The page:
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 Wednesday 03 October 2007
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KENYA-SOMALIA: Reaching out to the youth, hip-hop style

Photo: Waayaha Cusub/IRIN
Shineh Abdullahi Ali (centre) and members of his band, Waayaha Cusub
KENYA, 27 March 2007 (PlusNews) - Shineh Abdullahi Ali, in his early twenties, is a Somali refugee living in the Kenyan capital, Nairobi. Passionate about music, he is using his talent to raise awareness about the HIV pandemic in his traditionally conservative society.

Hundreds of thousands of Somali refugees fled to neighbouring Kenya after civil war broke out in their country in 1991, so the Somali youth in Nairobi have been brought up with traditional Somali and Muslim values, but have also been influenced by local Kenyan and Western trends. Ali's music blends traditional Somali ballads with a hip-hop style.

He spoke to PlusNews about the purpose of his band's music.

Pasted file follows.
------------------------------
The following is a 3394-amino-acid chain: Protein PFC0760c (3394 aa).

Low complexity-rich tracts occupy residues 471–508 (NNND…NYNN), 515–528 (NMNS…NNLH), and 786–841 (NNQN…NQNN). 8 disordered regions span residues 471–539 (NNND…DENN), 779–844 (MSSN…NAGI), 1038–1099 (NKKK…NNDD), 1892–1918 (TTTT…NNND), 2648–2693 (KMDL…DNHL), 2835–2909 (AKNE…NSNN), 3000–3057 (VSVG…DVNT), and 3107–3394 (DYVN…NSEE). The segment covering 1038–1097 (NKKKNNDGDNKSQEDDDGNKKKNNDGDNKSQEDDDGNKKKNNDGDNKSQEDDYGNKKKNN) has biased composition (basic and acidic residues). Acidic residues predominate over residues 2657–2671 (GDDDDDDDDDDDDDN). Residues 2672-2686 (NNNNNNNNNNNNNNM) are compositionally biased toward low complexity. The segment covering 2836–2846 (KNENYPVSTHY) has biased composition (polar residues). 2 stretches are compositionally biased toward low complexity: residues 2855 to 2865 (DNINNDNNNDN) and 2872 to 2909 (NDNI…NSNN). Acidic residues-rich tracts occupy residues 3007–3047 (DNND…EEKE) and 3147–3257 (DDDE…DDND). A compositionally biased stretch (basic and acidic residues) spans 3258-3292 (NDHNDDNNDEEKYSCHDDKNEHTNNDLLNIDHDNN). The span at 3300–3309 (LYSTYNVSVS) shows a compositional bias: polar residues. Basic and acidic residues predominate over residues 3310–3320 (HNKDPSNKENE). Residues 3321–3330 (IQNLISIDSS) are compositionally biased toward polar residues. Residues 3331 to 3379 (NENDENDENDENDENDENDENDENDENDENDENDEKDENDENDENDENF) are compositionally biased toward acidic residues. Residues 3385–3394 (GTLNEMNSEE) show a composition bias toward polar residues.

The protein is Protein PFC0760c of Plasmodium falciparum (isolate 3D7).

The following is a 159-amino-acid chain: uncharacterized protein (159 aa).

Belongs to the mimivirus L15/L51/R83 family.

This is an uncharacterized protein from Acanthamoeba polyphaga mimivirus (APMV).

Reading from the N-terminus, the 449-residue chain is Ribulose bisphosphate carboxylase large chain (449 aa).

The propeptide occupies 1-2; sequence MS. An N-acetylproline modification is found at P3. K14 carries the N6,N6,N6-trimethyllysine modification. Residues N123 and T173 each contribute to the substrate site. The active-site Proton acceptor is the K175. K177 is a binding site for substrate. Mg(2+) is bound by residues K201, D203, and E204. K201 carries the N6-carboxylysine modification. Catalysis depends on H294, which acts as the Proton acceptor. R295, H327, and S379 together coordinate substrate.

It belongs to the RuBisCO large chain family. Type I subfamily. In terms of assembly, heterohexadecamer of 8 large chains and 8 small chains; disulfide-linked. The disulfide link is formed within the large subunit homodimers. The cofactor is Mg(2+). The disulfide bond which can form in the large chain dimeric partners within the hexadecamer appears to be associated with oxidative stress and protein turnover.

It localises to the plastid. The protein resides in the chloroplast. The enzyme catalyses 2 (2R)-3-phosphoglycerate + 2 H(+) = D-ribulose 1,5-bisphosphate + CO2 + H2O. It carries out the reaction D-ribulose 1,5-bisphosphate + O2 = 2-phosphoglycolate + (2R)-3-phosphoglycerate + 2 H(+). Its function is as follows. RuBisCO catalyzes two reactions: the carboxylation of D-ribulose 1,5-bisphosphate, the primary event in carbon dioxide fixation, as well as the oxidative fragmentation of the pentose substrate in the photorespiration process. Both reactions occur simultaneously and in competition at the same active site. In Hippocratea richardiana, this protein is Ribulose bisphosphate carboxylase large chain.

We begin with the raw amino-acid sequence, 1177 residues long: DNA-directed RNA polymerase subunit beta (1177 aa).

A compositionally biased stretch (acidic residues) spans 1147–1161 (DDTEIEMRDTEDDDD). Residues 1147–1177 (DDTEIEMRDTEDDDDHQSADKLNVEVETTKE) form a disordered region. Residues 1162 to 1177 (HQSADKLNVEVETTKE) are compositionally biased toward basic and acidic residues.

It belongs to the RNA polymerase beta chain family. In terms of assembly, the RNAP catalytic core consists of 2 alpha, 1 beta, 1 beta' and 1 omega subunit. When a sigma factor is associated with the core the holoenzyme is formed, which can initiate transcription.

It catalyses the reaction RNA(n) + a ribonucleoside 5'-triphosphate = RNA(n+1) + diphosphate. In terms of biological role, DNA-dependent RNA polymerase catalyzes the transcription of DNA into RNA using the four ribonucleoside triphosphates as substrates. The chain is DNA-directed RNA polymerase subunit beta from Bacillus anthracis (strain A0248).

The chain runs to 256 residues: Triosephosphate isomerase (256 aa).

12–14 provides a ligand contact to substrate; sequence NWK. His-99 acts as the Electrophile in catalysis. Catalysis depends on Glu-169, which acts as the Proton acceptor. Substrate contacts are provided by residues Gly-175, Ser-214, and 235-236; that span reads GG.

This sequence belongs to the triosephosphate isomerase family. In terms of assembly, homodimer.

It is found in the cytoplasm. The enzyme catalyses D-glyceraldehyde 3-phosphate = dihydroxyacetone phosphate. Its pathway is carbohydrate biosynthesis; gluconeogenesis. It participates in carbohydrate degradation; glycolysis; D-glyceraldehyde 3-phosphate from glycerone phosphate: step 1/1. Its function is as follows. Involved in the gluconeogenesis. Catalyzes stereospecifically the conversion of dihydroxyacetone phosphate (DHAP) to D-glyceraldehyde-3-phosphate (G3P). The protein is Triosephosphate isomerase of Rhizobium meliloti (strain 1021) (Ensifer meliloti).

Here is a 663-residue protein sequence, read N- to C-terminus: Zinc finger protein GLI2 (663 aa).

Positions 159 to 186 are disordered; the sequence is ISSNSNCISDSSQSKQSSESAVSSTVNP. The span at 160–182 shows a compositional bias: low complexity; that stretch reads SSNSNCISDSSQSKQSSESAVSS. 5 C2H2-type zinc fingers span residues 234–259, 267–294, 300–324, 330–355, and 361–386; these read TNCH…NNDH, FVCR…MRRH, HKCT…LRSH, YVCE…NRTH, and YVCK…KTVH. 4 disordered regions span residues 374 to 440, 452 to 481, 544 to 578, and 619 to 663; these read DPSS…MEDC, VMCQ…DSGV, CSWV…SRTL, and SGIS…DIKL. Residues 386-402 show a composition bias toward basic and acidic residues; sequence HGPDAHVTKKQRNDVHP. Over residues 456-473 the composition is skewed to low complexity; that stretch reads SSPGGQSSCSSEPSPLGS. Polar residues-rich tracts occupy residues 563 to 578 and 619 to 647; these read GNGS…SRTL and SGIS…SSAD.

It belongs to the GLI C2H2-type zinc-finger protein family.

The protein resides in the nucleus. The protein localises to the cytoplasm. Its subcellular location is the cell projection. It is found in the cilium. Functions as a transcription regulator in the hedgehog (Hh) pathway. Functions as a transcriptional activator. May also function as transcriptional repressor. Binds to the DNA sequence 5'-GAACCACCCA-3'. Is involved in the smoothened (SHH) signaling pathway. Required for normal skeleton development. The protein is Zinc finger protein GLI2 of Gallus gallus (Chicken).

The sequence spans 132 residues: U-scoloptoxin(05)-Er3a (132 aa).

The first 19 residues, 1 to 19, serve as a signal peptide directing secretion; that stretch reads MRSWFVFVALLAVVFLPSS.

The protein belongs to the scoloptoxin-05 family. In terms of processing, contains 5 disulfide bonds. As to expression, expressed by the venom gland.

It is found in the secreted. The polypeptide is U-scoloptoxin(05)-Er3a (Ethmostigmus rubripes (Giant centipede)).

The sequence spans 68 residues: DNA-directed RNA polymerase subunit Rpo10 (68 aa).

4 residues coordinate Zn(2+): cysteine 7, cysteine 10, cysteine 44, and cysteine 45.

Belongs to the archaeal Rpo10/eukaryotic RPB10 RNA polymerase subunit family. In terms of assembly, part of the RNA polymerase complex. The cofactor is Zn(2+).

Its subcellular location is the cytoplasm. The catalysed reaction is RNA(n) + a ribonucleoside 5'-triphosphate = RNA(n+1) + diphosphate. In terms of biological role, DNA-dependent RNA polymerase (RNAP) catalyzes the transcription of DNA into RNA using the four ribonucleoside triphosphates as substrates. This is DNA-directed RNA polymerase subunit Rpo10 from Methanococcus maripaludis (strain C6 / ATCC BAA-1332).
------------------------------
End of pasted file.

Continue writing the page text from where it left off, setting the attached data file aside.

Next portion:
"My group is called Waayaha Cusub, which means 'A New Era' in Somali. Many Somalis do not believe that AIDS exists at all, yet it exists even within our own community.

We target the youth with the HIV message because AIDS is a catastrophe that requires us to act now. We try to convince them that they need to abstain from behaviour that could put them in danger of AIDS.

To make the message more convincing, we have HIV-positive people help us show the reality of it; there is a Somali woman who tells the youth her story and proves that it is a real threat. Even in our videos, we show people who are sick to make sure the youth know the disease is real.

One of our videos shows a Sheikh [Islamic scholar] asking a young couple for proof of an HIV test before he agrees to perform their marriage ceremony; this is what should be happening in real life.

The songs educate people about the importance of abstaining from pre- or extra-marital sex, and not sharing sharp objects like razors, a common practice in the community. We also teach them how to treat HIV-positive people, not to stigmatise them or discriminate against them just because they are infected.

We think we are making a difference because our music is very popular both here in Kenya and in Somalia, where different radio stations play it. Our videos are also broadcast via satellite television in Somalia, and have even been featured on South Africa's Channel 'O'.


Theme(s): (IRIN) Arts/Culture - PlusNews, (IRIN) Prevention - PlusNews, (IRIN) Youth - PlusNews


[This report does not necessarily reflect the views of the United Nations]
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